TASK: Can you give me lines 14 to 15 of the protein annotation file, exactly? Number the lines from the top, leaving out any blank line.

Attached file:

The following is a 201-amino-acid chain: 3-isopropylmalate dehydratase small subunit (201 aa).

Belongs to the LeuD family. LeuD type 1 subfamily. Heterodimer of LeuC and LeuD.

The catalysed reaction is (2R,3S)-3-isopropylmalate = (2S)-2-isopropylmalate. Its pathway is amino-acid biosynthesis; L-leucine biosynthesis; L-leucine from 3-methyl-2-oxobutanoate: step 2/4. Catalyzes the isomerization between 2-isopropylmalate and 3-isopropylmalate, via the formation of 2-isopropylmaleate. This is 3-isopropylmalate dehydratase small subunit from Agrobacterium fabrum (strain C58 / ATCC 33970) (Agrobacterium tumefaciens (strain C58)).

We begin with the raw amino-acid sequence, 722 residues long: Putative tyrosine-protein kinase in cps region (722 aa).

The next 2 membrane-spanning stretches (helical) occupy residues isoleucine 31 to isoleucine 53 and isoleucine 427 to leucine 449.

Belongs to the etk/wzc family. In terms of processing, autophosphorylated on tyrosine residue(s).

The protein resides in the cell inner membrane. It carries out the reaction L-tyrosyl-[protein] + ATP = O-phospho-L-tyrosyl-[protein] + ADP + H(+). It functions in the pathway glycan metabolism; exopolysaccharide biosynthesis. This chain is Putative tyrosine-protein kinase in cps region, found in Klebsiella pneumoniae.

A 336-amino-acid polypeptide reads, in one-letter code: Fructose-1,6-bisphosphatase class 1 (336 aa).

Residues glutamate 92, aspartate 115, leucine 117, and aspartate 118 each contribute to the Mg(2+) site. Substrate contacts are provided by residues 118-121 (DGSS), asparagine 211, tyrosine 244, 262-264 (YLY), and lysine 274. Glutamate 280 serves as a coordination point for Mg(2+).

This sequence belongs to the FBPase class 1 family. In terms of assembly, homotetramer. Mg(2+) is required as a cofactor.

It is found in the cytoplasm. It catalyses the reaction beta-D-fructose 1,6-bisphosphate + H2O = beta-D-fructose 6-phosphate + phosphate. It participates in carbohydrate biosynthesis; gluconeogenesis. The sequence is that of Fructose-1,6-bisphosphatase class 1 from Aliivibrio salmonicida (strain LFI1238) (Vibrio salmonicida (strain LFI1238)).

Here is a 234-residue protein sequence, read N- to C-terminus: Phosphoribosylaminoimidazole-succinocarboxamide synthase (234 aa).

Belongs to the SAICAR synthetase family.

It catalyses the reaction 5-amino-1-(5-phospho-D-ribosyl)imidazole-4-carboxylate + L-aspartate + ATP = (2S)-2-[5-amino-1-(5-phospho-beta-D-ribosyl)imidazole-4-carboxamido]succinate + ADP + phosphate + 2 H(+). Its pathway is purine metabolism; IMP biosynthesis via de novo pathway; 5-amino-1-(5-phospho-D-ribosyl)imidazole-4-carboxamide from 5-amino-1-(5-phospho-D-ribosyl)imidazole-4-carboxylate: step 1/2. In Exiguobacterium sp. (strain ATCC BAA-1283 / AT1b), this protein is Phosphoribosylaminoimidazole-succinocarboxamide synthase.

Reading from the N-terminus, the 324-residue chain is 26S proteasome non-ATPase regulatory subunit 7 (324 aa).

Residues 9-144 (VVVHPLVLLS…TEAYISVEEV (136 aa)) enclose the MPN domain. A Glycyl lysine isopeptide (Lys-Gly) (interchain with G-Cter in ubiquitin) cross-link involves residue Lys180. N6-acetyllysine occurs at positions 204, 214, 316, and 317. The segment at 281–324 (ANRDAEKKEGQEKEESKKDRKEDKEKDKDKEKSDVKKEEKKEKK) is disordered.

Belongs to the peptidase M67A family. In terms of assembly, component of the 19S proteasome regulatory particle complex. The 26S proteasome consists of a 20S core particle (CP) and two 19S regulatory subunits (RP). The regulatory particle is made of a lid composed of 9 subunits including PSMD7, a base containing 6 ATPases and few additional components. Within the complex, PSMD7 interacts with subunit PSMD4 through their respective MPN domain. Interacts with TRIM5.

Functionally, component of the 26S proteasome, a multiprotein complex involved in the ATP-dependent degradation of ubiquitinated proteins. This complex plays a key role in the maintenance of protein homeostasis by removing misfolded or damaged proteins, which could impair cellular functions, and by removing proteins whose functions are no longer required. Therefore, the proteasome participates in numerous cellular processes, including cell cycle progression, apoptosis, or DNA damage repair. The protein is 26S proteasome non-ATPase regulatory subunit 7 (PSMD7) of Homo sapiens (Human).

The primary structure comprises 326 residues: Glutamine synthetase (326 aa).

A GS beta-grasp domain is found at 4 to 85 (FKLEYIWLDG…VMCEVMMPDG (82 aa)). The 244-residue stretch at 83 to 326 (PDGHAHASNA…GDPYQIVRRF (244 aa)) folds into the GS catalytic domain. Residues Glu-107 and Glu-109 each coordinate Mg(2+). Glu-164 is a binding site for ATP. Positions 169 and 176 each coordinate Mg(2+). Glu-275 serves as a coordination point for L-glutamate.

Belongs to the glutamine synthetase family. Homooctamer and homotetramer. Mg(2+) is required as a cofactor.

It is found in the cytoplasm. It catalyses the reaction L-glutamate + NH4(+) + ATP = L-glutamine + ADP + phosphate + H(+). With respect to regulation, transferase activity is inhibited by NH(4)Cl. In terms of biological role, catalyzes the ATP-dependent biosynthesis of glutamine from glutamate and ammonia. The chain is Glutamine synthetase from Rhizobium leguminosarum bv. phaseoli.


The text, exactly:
It catalyses the reaction 5-amino-1-(5-phospho-D-ribosyl)imidazole-4-carboxylate + L-aspartate + ATP = (2S)-2-[5-amino-1-(5-phospho-beta-D-ribosyl)imidazole-4-carboxamido]succinate + ADP + phosphate + 2 H(+). Its pathway is purine metabolism; IMP biosynthesis via de novo pathway; 5-amino-1-(5-phospho-D-ribosyl)imidazole-4-carboxamide from 5-amino-1-(5-phospho-D-ribosyl)imidazole-4-carboxylate: step 1/2. In Exiguobacterium sp. (strain ATCC BAA-1283 / AT1b), this protein is Phosphoribosylaminoimidazole-succinocarboxamide synthase.

Reading from the N-terminus, the 324-residue chain is 26S proteasome non-ATPase regulatory subunit 7 (324 aa).